Chocolate flavonoids and cholesterol

Chocolate (Theobroma cacao) has had a long history of scientific inquiry highlighting its extensive cariovascular benefits, from reducing blood lipids and bad cholesterol while raising good cholesterol (1, 2) to improving endothelial integritiy in blood vessels (1), even reducing inflammation and improving cardiovascular tone and platelet function in smokers (1). To say nothing about the effect of theophylline (a major alkaloid present in dark chocolate) and its effects on asthma and airway inflammation, where it can be a lifesaving remedy; or its effects on mood and well-being.
A new study has reinforced the idea that chocolate's flavonoid content has a beneficial effect on serum lipids and bad cholesterol, helping reduce LDL by over 7% (that's 17 points for someone at 250 total cholesterol - read the review at the American Botanical Council). This continues to be great news for a chocolate-lover like myself. However, some important points bear mention:
  • Dark chocolate is the only way to go. All studies find that flavonoid concentration in dark chocolate is much higher.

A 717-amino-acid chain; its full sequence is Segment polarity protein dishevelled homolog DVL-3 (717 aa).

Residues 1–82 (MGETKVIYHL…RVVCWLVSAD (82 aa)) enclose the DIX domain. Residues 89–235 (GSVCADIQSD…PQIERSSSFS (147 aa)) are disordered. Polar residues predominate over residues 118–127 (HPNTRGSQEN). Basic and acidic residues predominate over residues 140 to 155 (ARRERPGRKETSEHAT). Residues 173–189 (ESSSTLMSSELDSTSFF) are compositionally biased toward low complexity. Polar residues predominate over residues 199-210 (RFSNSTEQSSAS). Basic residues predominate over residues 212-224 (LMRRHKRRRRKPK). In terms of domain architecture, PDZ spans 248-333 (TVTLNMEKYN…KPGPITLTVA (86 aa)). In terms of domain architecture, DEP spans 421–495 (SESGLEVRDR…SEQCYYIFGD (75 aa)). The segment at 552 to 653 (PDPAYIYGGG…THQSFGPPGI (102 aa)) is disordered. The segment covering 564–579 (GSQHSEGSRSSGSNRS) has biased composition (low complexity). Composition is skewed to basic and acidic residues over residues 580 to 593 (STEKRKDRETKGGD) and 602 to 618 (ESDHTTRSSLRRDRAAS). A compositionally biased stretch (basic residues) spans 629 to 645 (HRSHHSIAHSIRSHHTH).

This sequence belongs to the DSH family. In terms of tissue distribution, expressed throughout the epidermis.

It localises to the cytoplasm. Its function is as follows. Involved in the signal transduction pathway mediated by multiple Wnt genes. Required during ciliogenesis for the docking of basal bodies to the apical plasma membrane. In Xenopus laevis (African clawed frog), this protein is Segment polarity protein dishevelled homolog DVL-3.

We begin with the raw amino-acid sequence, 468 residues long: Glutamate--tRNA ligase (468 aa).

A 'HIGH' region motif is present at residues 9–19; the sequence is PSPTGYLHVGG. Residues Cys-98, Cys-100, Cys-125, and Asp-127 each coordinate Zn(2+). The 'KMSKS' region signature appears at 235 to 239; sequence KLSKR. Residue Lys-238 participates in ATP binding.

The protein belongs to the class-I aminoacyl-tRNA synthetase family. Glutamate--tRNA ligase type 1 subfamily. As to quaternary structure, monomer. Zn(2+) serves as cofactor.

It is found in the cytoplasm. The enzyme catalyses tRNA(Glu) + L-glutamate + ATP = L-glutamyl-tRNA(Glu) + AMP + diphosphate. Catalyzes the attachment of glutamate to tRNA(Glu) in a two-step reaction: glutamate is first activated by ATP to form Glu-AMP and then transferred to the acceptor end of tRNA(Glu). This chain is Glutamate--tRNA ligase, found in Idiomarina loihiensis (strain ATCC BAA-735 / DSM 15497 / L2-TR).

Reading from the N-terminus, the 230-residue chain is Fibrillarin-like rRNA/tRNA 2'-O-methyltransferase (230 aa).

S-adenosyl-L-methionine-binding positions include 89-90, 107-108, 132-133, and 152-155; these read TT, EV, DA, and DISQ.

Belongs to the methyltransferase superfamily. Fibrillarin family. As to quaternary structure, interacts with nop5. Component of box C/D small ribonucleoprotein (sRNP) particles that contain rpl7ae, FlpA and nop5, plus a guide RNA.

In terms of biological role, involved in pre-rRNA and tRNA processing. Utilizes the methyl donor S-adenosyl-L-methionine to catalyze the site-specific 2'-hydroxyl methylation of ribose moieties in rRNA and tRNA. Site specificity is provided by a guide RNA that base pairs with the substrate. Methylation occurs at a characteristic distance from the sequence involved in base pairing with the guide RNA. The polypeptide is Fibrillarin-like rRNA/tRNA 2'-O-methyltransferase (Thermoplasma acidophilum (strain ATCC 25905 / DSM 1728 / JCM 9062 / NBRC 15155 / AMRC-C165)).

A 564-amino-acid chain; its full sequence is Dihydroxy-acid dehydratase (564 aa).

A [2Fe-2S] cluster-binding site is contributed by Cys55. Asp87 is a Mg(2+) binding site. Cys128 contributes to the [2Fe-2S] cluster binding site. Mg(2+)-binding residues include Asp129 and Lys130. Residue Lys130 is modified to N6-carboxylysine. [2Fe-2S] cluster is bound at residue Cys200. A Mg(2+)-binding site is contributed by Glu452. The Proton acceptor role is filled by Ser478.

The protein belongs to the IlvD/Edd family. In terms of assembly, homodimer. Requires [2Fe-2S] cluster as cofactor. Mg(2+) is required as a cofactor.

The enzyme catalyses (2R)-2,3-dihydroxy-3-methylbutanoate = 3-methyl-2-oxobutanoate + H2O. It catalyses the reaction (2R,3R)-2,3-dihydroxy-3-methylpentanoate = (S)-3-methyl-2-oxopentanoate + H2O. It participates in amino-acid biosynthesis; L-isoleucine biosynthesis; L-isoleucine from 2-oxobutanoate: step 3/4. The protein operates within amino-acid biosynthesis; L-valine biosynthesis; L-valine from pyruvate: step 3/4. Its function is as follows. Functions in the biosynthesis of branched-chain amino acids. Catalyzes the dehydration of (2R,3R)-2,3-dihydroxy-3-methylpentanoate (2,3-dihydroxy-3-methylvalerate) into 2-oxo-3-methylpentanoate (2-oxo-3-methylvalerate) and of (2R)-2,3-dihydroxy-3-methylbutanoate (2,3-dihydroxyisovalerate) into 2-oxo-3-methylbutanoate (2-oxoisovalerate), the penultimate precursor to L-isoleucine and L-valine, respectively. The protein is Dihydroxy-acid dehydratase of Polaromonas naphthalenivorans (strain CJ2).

• Cocoa butter is not great in huge quantities, so I generally use cocoa powder (Green and Black's organic criollo is my favorite by far). The daily dose is between 2 and 4 tablespoons.
  • Large amounts of sugar are also not too helpful. Again, a reason to use cocoa powder instead of sweetened bars.
So, a quick recipe for a great chocolate drink:
1 to 1 and 1/2 TBS dark cocoa powder
1 TBS milk, or almond, rice, or soy milk
1 tsp honey
a pinch of cayenne

mix cocoa and milk until a nice paste is formed. Add hot water (to about 12 oz), stir in some honey, and a pinch of cayenne to taste. Excellent!

1 comment:

Unknown said...

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